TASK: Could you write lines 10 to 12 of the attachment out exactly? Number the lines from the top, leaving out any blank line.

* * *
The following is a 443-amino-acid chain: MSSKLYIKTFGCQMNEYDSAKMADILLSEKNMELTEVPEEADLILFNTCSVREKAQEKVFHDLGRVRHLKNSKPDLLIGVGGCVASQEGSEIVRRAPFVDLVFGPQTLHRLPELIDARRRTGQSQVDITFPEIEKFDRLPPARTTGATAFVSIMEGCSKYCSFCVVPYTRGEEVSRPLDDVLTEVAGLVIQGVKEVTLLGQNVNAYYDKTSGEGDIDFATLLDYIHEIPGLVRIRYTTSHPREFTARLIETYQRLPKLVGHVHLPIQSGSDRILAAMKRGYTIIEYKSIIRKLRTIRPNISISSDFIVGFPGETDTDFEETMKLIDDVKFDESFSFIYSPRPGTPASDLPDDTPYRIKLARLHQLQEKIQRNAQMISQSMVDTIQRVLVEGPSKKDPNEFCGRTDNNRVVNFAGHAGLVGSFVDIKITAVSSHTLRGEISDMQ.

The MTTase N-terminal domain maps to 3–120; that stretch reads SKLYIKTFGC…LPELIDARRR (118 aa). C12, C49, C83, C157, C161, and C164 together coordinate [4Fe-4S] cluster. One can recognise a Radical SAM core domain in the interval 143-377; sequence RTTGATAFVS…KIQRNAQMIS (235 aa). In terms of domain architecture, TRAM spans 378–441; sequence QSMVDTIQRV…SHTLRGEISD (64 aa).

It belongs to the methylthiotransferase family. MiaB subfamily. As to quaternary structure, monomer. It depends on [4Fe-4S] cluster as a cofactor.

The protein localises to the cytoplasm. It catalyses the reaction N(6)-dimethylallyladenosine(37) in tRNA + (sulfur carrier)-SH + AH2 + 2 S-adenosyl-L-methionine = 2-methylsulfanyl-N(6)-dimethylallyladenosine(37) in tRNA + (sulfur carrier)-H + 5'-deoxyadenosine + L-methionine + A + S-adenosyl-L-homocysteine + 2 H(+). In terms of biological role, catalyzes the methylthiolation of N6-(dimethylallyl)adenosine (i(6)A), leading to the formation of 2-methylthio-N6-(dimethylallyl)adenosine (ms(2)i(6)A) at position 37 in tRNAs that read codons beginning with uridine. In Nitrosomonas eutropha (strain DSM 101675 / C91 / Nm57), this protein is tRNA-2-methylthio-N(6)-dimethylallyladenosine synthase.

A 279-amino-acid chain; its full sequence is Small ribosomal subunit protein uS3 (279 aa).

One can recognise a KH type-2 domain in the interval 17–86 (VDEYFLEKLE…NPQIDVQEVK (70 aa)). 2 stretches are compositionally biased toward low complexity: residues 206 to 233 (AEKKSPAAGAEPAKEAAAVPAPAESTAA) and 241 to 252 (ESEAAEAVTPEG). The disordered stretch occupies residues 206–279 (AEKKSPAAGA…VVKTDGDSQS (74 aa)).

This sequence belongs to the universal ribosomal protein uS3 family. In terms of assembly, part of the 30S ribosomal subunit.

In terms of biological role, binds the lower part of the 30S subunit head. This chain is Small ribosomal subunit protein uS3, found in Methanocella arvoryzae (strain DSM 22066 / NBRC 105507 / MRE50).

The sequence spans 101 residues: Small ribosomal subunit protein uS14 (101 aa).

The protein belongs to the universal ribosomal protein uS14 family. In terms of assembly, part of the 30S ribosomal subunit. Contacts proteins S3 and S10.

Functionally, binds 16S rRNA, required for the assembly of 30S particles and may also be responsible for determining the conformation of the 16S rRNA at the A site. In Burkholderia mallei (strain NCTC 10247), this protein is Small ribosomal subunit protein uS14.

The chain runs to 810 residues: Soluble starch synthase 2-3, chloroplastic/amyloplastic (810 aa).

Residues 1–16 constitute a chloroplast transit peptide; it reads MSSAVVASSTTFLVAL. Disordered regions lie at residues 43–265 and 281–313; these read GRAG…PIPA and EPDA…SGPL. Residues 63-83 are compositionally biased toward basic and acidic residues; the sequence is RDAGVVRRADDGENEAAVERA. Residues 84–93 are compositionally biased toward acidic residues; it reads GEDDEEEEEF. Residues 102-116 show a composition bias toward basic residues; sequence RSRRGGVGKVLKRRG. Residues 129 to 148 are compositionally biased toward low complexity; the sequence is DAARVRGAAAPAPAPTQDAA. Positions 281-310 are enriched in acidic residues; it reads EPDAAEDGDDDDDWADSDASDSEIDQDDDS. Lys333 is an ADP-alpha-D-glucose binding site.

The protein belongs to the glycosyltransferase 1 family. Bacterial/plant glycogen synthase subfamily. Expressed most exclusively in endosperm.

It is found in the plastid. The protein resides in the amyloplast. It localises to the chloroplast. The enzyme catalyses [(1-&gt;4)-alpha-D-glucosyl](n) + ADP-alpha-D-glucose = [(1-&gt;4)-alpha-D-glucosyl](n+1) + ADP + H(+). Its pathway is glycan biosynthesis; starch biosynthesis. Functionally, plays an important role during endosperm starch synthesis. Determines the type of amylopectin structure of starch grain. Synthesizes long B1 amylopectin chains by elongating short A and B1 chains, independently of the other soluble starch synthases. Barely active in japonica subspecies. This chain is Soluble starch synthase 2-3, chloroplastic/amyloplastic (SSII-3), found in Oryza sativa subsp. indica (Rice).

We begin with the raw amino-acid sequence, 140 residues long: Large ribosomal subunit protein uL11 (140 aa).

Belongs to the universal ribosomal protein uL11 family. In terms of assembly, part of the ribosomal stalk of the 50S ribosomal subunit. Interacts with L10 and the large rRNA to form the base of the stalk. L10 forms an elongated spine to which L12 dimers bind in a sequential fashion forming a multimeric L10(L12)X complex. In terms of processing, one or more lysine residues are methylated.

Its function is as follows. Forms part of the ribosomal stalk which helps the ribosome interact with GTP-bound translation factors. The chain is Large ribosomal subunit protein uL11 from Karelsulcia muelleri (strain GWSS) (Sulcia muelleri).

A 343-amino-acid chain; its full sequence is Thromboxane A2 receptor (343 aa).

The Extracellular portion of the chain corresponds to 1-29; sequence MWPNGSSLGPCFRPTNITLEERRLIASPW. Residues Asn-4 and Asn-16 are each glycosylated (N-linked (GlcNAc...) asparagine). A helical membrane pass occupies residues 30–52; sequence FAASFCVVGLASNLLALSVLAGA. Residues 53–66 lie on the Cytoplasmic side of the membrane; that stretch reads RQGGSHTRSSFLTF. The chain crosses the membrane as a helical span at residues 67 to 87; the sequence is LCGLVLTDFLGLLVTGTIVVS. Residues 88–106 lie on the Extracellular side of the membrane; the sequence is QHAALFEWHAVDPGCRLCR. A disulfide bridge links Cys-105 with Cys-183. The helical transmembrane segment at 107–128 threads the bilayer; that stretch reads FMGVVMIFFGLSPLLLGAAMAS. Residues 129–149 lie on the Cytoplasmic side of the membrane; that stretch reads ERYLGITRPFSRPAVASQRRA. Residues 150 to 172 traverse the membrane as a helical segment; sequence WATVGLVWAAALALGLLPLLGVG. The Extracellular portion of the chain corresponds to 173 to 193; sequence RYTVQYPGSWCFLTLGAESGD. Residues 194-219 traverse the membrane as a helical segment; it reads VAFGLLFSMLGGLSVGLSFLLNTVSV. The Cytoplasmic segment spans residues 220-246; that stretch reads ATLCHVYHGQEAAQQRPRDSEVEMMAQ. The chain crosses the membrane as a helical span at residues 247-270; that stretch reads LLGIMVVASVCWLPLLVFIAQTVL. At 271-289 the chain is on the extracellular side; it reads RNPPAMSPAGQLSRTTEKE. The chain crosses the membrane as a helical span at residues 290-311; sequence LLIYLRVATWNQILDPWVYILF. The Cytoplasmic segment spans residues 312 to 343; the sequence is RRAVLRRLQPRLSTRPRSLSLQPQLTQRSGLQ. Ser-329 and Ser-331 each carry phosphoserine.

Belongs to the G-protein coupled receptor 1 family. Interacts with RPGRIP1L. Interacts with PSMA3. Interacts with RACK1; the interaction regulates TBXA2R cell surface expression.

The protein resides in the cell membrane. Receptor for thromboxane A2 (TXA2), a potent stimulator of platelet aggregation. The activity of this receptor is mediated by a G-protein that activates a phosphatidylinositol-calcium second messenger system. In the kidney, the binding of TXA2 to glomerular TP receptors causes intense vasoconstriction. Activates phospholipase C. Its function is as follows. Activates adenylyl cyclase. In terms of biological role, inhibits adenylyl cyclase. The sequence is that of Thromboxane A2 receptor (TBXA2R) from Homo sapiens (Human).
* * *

The protein belongs to the universal ribosomal protein uS14 family. In terms of assembly, part of the 30S ribosomal subunit. Contacts proteins S3 and S10.

Functionally, binds 16S rRNA, required for the assembly of 30S particles and may also be responsible for determining the conformation of the 16S rRNA at the A site. In Burkholderia mallei (strain NCTC 10247), this protein is Small ribosomal subunit protein uS14.

The chain runs to 810 residues: Soluble starch synthase 2-3, chloroplastic/amyloplastic (810 aa).